Best wishes on a good season!

    Jack
  • My first long trip
    Steve, we're with you in spirit...and soon in practice, as we too are about to escape a long (Montana) winter. We'll leave in a few days for Prescott, Arizona, wandering by way of an Indian RV park in Ft. Hall ID, a stop in a tiny town with a big park the pooch loves in Fillmore UT, and a BLM camping site outside Page, AZ. Nothing glamorous or particularly adventurous in any of those miles, and yet we'll see high mountain passes, grand vistas and meet interesting people. What's not to like?!
  • Charge Controller/Inverter-Charger/Monitor Brands
    P.S. I should have offered this fresh video from Jared Gillis, as he discusses in some detail the discharge and charge temp limits for Battleborn batteries. Jared has a number of videos on monitors, RV electrical systems and such. He's also a professional installer of these systems.

    https://www.youtube.com/watch?v=NfyFXrpwfrk

    Jack
  • Charge Controller/Inverter-Charger/Monitor Brands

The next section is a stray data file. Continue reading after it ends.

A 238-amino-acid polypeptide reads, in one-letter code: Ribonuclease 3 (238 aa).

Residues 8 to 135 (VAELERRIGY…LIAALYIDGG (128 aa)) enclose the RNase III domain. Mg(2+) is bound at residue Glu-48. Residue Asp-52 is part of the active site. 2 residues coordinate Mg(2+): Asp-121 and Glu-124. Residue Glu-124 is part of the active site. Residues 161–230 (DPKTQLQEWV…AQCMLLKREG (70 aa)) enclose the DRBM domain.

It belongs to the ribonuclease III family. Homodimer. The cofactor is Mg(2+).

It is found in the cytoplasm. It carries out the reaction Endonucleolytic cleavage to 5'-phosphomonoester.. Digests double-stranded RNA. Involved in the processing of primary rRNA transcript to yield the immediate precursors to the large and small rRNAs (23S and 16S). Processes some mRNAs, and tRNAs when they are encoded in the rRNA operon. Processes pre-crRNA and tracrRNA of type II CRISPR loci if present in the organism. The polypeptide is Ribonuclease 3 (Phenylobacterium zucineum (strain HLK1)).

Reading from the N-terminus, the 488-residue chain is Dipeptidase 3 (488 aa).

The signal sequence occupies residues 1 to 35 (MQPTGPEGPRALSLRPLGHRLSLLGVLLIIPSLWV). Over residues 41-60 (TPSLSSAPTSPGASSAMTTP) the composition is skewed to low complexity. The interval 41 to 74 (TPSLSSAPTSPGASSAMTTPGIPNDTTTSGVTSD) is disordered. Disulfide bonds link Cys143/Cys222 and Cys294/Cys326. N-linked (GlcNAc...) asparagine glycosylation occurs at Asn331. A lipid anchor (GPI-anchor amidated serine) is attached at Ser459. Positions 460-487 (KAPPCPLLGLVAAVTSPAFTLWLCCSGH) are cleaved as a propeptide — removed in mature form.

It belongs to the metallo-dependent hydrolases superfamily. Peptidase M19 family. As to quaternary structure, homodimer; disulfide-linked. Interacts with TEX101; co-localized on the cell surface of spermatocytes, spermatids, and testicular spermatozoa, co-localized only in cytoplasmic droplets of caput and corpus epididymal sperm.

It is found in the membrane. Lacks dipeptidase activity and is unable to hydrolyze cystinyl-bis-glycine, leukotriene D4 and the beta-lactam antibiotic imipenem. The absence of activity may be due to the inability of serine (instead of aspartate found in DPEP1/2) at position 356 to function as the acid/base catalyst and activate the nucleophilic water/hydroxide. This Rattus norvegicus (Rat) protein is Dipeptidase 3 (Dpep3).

Ed, let me first praise Logan's observations. Many YT channels are being monetized by full-timers who support high computer use and, for them, perhaps a big investment is warranted. Even our good buddy and mentor here, Ray, falls into that category. But do appraise your own needs thoughtfully as what appears to be 'the best' or a 'norm' is simply not needed by most of us. And as one example, we lived for most of 11 years on the hook and off the grid while cruising our sailboat, and while we had a more sophisticated monitor/charger/inverter system than one sees today in RV's, the *only* source of our electricity - just as with all RVs who are away from RV parks - was a house bank, specifically as group of simple wet cell Trojan T-105's. So far we have camped down to single digit (F) temps with our wet cells (note the temp charging limits on Lithium batteries), rarely use our EU2200 because of 290W of solar (small by YT channel standards) and have yet to dip below 85%. Almost every RV has a vented battery compartment (and so exposed to outside temps), so "just" swapping out the batteries can become a "relocating" the batteries and wiring. Never going to be in cold country? If you're buying an RV, it would be a shame to exclude the wanderlust that comes with it. ;)